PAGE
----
Salta is the most colonial of cities in Argentina and the surrounding landscape and indigenous small pueblos make a visit of at least a week well worthwhile.
Hotel Options in the City of Salta
Arriving in the city in the afternoon is ideal so as to get to the hotel during the tranquillity of siesta. The evening and the following day will be sufficient to see everything in the city as it is mostly located around the main plaza, 9th of July. I like the San Francisco Hotel or Bloomers for the proximity to everything and Legado Mitico for the design conscious. KKala hotel is absolutely lovely with a view over the city but is a fifteen minute walk from the centre. (See our map of the city of Salta for hotel locations)
Salta’s Museums & Cafes, a Walk & a Fair
If you are at the San Francisco Hotel you have everything within easy walking distance. Walk up Caseros past the San Francisco Church (check the Broadway musical curtains above the porticos). When you reach the plaza, visit the MAAM Museum (El Museo de Arqueología de Alta Montaña) to see the perfectly preserved Inca children sacrifices. Closed Monday. Entry 30 pesos. The café at MAAM is nice and has Wifi and a view of the sugarey-pink Cathedral. Also on the plaza – the Cabildo (government building) containing the museum of NW life and a good view from the upstairs terrace. On the right hand corner is a modern art museum with a new café. (See our map of the city of Salta for locations)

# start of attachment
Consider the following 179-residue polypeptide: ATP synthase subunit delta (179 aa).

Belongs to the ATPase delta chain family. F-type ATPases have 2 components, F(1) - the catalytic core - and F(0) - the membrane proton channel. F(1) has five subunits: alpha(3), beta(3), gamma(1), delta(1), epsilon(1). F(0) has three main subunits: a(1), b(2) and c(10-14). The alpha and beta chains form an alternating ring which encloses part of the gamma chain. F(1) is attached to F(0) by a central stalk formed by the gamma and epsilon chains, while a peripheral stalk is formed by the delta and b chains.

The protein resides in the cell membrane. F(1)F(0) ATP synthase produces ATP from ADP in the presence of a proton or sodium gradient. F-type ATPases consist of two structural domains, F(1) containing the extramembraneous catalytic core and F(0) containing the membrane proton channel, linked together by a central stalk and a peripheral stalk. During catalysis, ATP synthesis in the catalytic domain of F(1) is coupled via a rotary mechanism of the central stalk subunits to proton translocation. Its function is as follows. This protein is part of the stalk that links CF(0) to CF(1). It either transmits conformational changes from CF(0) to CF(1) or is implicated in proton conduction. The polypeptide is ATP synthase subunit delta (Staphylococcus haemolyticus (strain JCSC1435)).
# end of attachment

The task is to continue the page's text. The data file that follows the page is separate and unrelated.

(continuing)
For staying outside, walk along Caseros in the other direction from the hotel, past the old convent and left to Guemes street and the Guemes memorial (He’s a superstar around here for defending independence with his gauchos– his body is in the Cathedral). Take the ascending path – there is a small museum of anthropology – then walk up the 480 million year old Cerro San Bernardo for a good view of the city at the top (here’s a post about the walk). Take the cable car back down.
If it’s Sunday, Balcarce street for five blocks in front of the station is closed for strolling through the artesan market. With an extra day, take the 7E bus on San Martin outside the cable car to San Lorenzo. Walk in the cloud forest and have lunch by the river or in the castle hotel.
Eating and Music in Salta